As urban housing gets squeezed, it’s time for smart street furniture

Link NYC provides wifi in the streets of New York. Image: Getty.

Increasing urbanisation, denser city living, more expensive apartment prices and higher rents are reshaping our access to and use of urban space. Room-sharing websites are one sign that the cost of city living is driving people to consider sharing rooms with strangers out of necessity. Those flats are not homes anymore.

If people can’t spend time in their flat – because it is too crowded, too noisy or not safe enough – they end up spending more time in public spaces like libraries or quasi-public spaces like gaming arcades or shopping malls. Dutch Prizker Prize-winning architect Rem Koolhaas calls this Junkspace. Others are spending more time in the street, plazas and parks.

How does the city cater for people in these places? Imagine a home furnished with the kind of furniture we typically see on the street. Would it feel comfy?

Generally the design of this kind of public furniture has a strictly defined scope. It has to be vandal-resistant, easy to install, require little to no maintenance, not encourage littering, tie in with the style of the precinct, etc.

Public furniture also has an established typology – benches and seats mainly. This restricts what we can do in public (sit down with a straight back, we can’t lounge). These are part of the design considerations to provide a bench for people to sit on.

What if we want to do more than just sit?

The spacing, positioning and location of furniture in public space play a big part in deciding what I can look at, with whom, for how long and how I’ll feel while sitting there.

But what if I want to do more then just sit there? Where, for instance, do I plug in my phone or laptop to recharge?

It is also not easy to wash my hands in a public space. For example, I’ve sat down and eaten an orange on a bench, my hands are sticky and I’d like to wash them. Perhaps I’ve also taken off my coat while sitting there. What now?

I’ve got to seek out the nearest public toilet and use the hand basin, but where to put all my other belongings while doing that? On the toilet floor?

A basic human right is access to water and utility services. We need to provide this access in the public sphere, and not just in commercial environments like coffee shops.

Filling up a water bottle is not easy, buying water is – if you can afford it. This is not an equitable solution. It adds to the already significant financial burden of paying high rents and city living.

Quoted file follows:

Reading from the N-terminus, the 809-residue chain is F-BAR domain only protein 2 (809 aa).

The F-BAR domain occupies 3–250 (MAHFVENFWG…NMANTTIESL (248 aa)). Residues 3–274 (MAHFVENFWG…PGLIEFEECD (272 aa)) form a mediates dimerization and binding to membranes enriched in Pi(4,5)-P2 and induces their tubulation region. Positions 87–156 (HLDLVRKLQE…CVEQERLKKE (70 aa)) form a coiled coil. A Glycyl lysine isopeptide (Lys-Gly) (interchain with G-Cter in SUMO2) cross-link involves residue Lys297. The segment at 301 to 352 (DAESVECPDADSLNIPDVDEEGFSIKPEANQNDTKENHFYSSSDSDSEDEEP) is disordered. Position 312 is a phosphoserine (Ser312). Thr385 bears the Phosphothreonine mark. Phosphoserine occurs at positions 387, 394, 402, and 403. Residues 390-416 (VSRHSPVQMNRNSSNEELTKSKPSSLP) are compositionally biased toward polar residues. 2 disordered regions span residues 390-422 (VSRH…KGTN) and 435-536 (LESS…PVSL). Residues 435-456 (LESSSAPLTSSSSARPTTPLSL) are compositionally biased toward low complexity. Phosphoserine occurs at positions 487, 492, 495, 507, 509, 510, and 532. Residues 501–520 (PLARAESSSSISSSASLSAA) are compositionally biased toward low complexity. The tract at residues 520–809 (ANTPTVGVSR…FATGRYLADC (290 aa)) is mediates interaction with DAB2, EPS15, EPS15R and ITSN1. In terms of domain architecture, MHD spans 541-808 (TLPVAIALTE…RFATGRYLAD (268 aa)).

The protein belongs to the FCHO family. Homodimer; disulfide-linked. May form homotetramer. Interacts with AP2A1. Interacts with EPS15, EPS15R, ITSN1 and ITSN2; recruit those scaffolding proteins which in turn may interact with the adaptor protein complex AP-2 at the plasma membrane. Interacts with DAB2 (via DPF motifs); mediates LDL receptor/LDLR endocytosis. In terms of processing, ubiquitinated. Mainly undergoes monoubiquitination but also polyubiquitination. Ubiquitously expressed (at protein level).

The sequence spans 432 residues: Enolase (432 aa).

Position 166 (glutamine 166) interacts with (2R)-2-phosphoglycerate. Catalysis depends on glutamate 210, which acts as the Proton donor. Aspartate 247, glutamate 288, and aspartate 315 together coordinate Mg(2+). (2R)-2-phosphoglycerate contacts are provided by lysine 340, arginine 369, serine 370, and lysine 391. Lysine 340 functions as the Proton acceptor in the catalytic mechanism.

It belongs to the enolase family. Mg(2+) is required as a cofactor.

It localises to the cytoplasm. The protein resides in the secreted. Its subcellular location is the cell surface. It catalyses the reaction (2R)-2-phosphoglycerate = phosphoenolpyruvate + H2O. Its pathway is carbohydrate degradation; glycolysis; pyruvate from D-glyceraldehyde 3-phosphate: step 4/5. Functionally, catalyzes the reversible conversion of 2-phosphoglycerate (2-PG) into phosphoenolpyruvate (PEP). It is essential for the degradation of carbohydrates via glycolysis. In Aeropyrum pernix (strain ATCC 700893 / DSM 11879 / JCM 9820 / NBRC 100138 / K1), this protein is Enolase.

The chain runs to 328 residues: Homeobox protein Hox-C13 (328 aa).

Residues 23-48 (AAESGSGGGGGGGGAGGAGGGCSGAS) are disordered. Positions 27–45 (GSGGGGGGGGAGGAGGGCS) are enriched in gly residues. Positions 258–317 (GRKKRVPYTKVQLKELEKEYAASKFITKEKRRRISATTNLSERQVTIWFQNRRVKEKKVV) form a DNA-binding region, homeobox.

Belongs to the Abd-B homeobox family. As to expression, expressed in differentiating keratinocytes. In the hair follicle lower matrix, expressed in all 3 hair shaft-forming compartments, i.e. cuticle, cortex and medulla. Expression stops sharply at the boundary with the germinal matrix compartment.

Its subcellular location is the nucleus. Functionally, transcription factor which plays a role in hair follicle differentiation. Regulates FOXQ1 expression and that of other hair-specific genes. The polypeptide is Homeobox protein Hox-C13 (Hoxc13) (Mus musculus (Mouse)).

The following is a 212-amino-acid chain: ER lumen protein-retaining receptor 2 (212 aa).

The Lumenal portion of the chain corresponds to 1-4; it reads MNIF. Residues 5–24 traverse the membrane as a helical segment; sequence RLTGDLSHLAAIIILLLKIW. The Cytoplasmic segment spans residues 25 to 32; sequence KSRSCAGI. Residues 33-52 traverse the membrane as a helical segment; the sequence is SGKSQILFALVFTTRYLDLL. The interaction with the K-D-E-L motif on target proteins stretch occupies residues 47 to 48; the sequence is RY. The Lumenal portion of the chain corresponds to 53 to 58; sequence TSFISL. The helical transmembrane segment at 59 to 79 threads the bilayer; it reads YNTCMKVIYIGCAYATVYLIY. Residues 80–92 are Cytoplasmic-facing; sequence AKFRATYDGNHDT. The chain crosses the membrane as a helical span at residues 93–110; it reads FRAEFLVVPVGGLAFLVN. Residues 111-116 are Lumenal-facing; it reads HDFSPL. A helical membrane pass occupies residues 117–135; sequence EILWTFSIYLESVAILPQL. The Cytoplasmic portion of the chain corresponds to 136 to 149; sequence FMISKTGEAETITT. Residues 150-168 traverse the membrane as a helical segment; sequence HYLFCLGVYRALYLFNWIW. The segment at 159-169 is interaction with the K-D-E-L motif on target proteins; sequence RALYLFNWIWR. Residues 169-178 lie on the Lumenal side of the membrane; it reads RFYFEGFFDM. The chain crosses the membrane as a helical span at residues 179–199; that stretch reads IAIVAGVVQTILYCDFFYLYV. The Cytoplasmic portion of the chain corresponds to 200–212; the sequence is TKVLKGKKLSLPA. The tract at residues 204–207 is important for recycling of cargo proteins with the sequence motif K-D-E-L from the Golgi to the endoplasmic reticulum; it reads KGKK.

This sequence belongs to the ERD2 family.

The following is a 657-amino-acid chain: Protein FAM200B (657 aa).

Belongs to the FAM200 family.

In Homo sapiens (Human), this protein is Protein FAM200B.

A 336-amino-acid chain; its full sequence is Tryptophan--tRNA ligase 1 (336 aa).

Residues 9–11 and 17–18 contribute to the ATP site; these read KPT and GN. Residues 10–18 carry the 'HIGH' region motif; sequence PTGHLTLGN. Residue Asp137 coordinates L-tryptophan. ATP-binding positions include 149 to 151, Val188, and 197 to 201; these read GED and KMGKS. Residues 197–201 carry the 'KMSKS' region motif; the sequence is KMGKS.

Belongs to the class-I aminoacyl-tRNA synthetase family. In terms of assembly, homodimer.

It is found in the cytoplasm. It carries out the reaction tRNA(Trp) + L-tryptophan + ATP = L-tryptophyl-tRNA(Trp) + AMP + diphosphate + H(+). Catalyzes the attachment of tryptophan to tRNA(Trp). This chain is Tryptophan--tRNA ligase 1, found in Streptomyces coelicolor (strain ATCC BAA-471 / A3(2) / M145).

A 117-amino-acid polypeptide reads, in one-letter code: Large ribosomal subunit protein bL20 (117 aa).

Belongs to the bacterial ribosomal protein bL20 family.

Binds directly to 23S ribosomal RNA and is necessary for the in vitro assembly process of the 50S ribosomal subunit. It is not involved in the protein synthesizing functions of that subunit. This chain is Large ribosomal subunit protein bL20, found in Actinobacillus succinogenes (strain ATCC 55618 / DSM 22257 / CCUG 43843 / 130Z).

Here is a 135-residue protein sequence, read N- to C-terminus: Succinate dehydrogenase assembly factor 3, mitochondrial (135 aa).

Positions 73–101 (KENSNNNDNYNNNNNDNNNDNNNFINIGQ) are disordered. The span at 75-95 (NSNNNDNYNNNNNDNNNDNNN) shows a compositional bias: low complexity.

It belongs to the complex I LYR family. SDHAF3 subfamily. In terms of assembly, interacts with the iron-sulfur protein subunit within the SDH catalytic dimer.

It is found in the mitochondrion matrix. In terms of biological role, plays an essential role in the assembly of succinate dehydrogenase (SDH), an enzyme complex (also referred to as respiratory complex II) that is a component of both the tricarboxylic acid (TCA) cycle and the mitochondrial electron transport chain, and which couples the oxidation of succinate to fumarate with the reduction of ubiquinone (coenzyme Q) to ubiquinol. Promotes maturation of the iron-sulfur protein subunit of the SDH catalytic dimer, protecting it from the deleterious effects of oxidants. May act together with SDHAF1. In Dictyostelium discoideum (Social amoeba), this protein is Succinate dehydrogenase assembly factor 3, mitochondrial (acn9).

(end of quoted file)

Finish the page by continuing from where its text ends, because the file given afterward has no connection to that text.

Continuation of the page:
Think about how design can expand our options

While we have furniture for the street, the street, parks and plazas lack other services. Design embeds a narrow social script in the current range of street furniture. The design of new public furnishings needs to adapt and offer citizens a wider, more diverse range of options for being in the city.

For example, people should have access to facilities to carry out basic healthy living practices, such as washing hands. They also need access to power – perhaps even a facility to heat up food, like a home-made lunch, or a pre-prepared meal from the supermarket.

Furnishing a public space with such new public appliances could transform it, soften it, bring familiarity, comfort and a sense of domesticity to it; a public backyard. The opportunities for a smart city are not just large-scale infrastructure, public transport and traffic monitoring, but also exist at a finer-grained level.

These new kind of street furnishings can be made available to users via a contemporary, digital version of the old city gate. It can require them to log in or authorise them to use equipment via a unique identifier. We already practise this on e-commerce and sharing economy websites.

This new kind of public street furniture can have sensors embedded that monitor and respond in real time to their use. Interactive furniture can be part of a larger dedicated data system. It can inform relevant authorities if the power point is drawing excessive power, or if the noise level at this power point is too loud for the time of day and, in response, turn off the lights and the power.

Parameters can be tested and the calibration of use and user patterns can be explored in line with neighbourhood expectations. The system can then autonomously react to the data gathered.

The ConversationStreet furniture can be reconceived as connected and interactive appliances. These would then provide a gateway that gives people access to everyday utilities. And, by doing so, these new facilities could provide quasi-domestic-style amenity in the public realm, making the city a more equitable and welcoming place for all.